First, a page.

In a recent article titled “El país, más activo contra el cambio climático” (The Most Active Country Against Climate Change), Lucas Viano highlights some of the positive steps Argentina has taken since the Paris Agreement. The author cites influential climate experts like Juan Carlos Villalonga to show that the country appears intent to meet and even improve its climate commitment. In fact, Argentina was the first country to announce that it would increase its climate commitment from an unconditional 15% reduction in greenhouse gasses to 18%. Other significant gestures include the creation of a new National Cabinet for Climate Change and declaration of 2017 as the “Year of Renewable Energy.”
While Argentina is taking positive actions on one hand, some critics argue that the country is simultaneously making counterproductive moves. In a recent article, “Renewables Help Fight the Energy Crisis: Argentina’s New National Energy and Climate Policy,” the positive measures taken by the Marcri Administration are juxtaposed with negative environmental actions that are currently underway or planned for the near future. For example the government plans to ramp up gas and oil-fired thermoelectric power production which will solidify Argentina’s fossil fuel dependence. The Government is also rolling back export taxes on the agricultural sector which environmentalists fear will lead to an increase in already-high levels of deforestation. According to the author, Enrique Konstantinidis, the key weakness in Argentina’s approach to climate change is that there is no long-term strategy for decarbonization. He calls for a unified national plan that will cover multiple sectors and move the country toward sustainability.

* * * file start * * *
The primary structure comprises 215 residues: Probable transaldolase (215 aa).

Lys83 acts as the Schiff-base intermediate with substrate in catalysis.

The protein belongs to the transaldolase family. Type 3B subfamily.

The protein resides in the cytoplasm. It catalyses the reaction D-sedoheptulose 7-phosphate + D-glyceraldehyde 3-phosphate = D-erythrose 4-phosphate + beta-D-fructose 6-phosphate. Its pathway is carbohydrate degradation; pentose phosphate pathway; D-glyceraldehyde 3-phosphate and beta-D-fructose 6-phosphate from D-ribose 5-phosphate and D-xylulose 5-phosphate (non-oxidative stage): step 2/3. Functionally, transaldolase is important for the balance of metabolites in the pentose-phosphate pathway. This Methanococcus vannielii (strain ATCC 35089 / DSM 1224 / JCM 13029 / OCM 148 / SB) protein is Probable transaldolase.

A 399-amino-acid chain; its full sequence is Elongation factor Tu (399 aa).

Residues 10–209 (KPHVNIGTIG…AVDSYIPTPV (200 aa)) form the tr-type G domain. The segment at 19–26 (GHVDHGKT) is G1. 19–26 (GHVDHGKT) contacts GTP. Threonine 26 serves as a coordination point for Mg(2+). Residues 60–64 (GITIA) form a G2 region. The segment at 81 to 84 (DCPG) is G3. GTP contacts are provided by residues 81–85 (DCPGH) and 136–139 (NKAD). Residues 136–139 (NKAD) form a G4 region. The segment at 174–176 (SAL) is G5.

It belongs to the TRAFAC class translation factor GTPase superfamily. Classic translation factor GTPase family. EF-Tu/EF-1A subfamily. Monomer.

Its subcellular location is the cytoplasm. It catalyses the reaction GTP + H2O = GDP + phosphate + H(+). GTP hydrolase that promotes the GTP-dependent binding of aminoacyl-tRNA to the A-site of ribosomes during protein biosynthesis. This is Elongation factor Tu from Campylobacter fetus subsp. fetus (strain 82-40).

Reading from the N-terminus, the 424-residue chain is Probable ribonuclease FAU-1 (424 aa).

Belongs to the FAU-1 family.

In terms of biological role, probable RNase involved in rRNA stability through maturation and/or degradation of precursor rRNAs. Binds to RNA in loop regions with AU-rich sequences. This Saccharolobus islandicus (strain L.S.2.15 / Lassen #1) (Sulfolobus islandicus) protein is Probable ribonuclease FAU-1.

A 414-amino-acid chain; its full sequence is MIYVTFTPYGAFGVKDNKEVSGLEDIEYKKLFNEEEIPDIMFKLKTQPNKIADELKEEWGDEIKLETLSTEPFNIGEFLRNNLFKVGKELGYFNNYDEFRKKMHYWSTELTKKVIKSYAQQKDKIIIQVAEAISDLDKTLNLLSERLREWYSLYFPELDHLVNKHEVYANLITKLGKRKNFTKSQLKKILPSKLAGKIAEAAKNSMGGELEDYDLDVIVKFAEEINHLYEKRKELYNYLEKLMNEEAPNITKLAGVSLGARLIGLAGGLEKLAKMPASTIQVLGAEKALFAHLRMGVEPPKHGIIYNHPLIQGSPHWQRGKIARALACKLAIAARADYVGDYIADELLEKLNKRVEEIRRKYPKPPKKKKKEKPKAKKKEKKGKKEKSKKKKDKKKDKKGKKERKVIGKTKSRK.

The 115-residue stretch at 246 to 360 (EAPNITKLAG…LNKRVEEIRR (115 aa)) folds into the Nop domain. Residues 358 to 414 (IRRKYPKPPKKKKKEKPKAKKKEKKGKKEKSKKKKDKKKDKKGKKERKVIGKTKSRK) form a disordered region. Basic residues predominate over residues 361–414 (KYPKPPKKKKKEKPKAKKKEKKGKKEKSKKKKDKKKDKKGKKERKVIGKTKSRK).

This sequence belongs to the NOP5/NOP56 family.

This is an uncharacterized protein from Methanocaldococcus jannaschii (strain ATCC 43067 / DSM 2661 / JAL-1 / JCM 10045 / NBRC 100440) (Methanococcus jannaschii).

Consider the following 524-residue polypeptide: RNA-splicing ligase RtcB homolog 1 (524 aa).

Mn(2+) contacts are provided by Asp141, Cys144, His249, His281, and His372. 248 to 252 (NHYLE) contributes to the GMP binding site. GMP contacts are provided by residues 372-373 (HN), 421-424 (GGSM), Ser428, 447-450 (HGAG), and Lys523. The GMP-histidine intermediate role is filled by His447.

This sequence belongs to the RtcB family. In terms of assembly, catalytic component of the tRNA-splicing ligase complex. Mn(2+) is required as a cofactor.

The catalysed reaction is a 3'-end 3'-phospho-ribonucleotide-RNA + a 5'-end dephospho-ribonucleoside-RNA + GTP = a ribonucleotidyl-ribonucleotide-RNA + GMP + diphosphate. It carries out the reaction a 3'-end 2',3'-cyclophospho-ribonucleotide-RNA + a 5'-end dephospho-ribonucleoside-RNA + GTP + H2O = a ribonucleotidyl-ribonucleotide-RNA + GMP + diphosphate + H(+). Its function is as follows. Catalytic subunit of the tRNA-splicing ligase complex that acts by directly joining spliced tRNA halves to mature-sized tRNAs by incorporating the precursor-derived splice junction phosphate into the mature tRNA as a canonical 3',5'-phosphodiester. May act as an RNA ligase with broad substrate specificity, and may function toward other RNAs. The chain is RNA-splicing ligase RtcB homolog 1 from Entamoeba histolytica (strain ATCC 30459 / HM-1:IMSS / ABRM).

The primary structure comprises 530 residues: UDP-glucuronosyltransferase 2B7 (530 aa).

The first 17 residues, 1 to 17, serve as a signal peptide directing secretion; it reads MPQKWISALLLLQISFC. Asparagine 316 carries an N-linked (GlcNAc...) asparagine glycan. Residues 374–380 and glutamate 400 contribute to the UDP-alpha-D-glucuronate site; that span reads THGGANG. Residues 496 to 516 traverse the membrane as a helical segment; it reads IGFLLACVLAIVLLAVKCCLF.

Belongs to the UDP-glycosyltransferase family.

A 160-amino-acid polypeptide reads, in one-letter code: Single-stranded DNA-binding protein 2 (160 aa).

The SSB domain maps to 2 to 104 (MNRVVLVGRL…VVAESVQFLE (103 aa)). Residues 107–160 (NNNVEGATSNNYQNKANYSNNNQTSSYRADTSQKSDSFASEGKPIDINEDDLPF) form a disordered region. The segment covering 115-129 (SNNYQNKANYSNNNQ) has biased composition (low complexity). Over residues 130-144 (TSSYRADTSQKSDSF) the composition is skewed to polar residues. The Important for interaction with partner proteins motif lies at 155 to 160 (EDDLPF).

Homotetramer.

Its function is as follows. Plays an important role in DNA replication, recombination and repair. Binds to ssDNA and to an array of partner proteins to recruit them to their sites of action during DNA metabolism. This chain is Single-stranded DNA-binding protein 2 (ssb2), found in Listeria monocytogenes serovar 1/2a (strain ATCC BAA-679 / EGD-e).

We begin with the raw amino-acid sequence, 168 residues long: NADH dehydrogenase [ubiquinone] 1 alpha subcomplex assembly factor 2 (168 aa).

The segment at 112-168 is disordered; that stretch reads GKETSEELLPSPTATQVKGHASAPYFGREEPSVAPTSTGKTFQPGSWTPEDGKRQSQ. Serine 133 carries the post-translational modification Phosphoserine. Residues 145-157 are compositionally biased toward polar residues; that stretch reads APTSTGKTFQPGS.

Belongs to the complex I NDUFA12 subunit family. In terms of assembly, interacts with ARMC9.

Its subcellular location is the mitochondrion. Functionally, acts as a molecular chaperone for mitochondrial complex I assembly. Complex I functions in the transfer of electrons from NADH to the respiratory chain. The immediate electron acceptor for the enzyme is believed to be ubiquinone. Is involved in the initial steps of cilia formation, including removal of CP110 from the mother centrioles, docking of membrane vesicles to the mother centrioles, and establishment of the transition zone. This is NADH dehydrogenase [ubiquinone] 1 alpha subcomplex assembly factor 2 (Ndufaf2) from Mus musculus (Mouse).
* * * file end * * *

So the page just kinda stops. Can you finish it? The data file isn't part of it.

Article in La Voz about Argentina’s climate activity: http://www.lavoz.com.ar/ciudadanos/el-pais-mas-activo-contra-el-cambio-climatico
Article by Enrique Mautua Konstantinidis—Director for Climate Change at Fondacion Ambiente y Recursos Naturales (FARN): https://germanwatch.org/en/13268